Job center staff goes mobile; office now half emptyThe Wisconsin Department of Workforce Development announced in a press release July 16 that it’s saving money by making some job center staff mobile rather than stationary.
By: Debbie Griffin, River Falls Journal
The Wisconsin Department of Workforce Development announced in a press release July 16 that it’s saving money by making some job center staff mobile rather than stationary.
The press release says DWD will staff two offices in each of the state’s 11 workforce development areas, for a total of 22 offices in the state.
The St. Croix Valley Job Center, 625 Whitetail Boulevard, is not one of those offices. It will lose its DWD staff, decreasing Job Center staff from 13 employees to six.
According to Richard Best, executive director of the Central Wisconsin Workforce Development Board, DWD staffed 38 job centers before the consolidation decision.
“Our board and people locally have been challenging this and will continue to challenge this,” he said.
The center caters mostly to people who need help finding a job. People needing help from either DWD division will now need to coordinate a meeting with the mobile staff members or travel to the next closest staffed center in central Wisconsin — either Eau Claire or Rice Lake.
The Job Center houses four employment-oriented functions: 1) The non-profit Workforce Resource that helps dislocated, low-income and young workers find jobs. 2) The non-profit Workforce Connection that administers county-sponsored child care and food programs and helps people get education and training. 3) DWD’s Division of Vocational Rehabilitation, which helps individuals with disabilities. 4) DWD’s Job Service, which assists the job-seeking general public.
Best said the state and two non profits worked together to establish the River Falls location, consolidating similar services offered in New Richmond and Ellsworth. He said the move leaves the two non profits responsible for the lease agreement that doesn’t expire until 2011.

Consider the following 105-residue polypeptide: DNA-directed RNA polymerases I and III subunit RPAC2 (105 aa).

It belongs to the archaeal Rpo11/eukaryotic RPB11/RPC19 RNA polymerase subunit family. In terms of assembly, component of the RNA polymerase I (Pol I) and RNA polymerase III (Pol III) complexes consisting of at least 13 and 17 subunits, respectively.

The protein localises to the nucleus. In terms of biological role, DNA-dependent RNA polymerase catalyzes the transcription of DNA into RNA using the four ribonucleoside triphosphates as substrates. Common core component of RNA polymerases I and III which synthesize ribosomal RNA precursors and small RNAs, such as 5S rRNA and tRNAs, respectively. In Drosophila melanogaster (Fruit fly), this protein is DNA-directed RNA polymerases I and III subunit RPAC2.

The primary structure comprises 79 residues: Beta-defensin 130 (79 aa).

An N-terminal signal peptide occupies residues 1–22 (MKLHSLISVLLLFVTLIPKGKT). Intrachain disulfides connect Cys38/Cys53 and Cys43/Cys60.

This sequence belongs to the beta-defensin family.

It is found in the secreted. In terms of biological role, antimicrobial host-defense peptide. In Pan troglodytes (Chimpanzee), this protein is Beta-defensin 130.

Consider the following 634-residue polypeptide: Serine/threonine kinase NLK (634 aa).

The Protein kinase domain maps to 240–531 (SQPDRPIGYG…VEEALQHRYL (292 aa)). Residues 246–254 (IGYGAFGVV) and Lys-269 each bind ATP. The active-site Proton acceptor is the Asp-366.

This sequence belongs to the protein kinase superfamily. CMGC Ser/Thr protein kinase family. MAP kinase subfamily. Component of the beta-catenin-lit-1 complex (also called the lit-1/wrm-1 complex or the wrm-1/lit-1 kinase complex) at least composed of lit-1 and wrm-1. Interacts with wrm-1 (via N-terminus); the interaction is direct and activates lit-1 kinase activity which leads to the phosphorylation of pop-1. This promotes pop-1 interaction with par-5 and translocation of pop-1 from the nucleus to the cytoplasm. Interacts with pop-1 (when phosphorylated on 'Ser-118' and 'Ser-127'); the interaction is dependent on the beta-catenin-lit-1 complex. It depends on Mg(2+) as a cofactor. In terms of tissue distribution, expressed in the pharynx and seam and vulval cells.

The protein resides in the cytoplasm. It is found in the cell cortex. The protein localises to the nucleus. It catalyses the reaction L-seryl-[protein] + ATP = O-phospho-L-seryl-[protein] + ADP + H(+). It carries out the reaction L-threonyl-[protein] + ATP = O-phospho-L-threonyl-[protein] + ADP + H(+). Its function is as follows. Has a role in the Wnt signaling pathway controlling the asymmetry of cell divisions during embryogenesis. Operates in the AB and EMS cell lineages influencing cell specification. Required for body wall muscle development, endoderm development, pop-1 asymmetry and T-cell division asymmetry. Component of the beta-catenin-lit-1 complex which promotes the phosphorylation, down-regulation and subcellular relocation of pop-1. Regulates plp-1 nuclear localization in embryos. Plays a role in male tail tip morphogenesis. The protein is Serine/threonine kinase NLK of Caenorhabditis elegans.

“Less than two years later, they’re walking away from the deal,” said Best.
He doubts people will go to the trouble of making an appointment and attend a meeting.
“The people they’re trying to reach here are people with high needs who don’t have the resources to chase people down,” Best asserts.
Although calling DWD’s contact person yielded no answer from a person or machine, the press release quotes DWD’s secretary, Roberta Gassman: “DWD is committed to improving services and saving taxpayer dollars. Mobile state staff will travel throughout the region on an as-needed basis so services can be provided to the entire area.”
According to DWD, the consolidation is part of a statewide plan to enhance services for job seekers while reducing the overhead costs the state has been paying for the 38 job centers.
DWD estimates the overall savings to equal about $350,000. Its press release says the federal employment and training funds that pay for services have been cut by 73% since 1984.
The release says job service staff members will likely meet clients at technical colleges, community organizations and libraries. DWD says the money saved by the consolidation will help fund a new virtual job center and an expanded, improved state job Web site.
DWD also says it will seek public input by forming two groups: The Job Center Standards Workgroup and Virtual Job Center Advisory Committee. DWD also plans to create a new electronic newsletter to keep stakeholders informed and gather feedback.
DWD’s news release says it decided which centers to staff based on population, workforce needs, available resources and efficiencies like free or low-cost office space.